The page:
**** (out of five)
Bradley Cooper gives an intricate, psychologically detailed performance as Chris Kyle, the deadliest sniper in US military history, in this cool, elegant biopic from Clint Eastwood, who was eighty-four when he directed it. Kyle was a slippery character. According to his autobiography, also called American Sniper, he was extremely proud of his lethal prowess, and of his “kill count”, which was officially pegged at 160 but which he claimed was 255. He was also fiercely single-minded in his perception of the Iraq War, which was his main playing field; he saw Iraqis as “animals” and “savages”, and there are those who see Kyle as, essentially, a racist serial killer who managed to get into the right profession at the right time.
The truth to someone like this is always complicated, but there is no doubt that Kyle suffered, to a degree perhaps less than many but to a degree nonetheless, some PTSD upon each of his Stateside returns (he did four tours). Like Jeremy Renner’s character in The Hurt Locker, with which American Sniper shares many similarities, Kyle was – and is shown as – someone who was pretty addicted to the thrill of battle. He was extremely good at his job, enjoyed being good at it (in his book he claimed to have “loved killing”) and lapped up the legendary status he held amongst his fellow soldiers. He was so good his unit gave him a symbol – that of the cartoon character “The Punisher” – and all adopted, stencilling it on their hardware, in an effort to frighten the opposition. It worked: Kyle had a huge bounty placed on his head by the enemy.
The film doesn’t present a racist serial killer, nor an arrogant psychopath, and it probably portrays Kyle as more humble than he was, but as a clinical examination of how a great soldier (and in particular a Navy SEAL) is made, what a sniper does, how the door-to-door searches that made up so much of the Iraq War worked, and of the intricacies of what may be thought of as relatively mild PTSD (but strong enough to be dangerous and debilitating), the film is winning on all counts. Like 2014’s Fury, it is more of a war film than an anti-war film; Kyle is our protagonist, we’re meant to like him, and he takes out Iraqis, and sometimes when he does, we’re kind of meant to cheer. Don’t forget that Eastwood is a deep Republican, and the film has that sensibility – and yet it’s neither insulting nor off-putting, and it’s not racist. It’s a serious story told with steely conviction, and if its politics are a little right of my comfort level, its obvious cinematic benefits are right in my wheelhouse.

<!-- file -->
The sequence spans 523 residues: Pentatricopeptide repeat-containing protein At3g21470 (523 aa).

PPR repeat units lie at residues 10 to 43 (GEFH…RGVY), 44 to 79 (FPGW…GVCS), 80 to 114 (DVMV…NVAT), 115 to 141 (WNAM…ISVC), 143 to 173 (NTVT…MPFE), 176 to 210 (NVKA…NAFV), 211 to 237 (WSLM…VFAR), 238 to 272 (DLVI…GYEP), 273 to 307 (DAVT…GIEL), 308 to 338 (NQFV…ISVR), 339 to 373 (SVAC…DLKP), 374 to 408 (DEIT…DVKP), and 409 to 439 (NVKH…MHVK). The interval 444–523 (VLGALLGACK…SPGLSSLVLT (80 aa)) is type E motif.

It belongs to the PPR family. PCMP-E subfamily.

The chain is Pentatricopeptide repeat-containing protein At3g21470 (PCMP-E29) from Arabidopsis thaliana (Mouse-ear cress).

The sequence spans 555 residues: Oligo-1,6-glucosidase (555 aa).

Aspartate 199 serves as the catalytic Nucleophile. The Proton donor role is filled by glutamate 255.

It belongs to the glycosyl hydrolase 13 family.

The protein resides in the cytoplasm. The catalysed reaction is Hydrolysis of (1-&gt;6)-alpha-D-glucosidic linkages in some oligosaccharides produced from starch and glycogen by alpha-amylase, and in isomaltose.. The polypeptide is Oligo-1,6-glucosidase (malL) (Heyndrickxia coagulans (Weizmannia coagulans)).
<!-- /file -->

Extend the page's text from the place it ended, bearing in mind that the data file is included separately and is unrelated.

Cooper is fantastic. His performance is totally precise. The gradations he and Eastwood have chosen to show – of Kyle’s character, personality and disease – are perfectly graded. We really get a sense of a full man, and if that isn’t exactly the man Chris Kyle was, it’s certainly an indelible movie character. Sienna Miller provides strong support as his wife Taya; beyond her, there are a bunch of dudes playing soldiers, who all do fine, if predictable, work. Which is probably how it is: amongst a lot of guys who are all a little alike, Chris Kyle obviously stood out.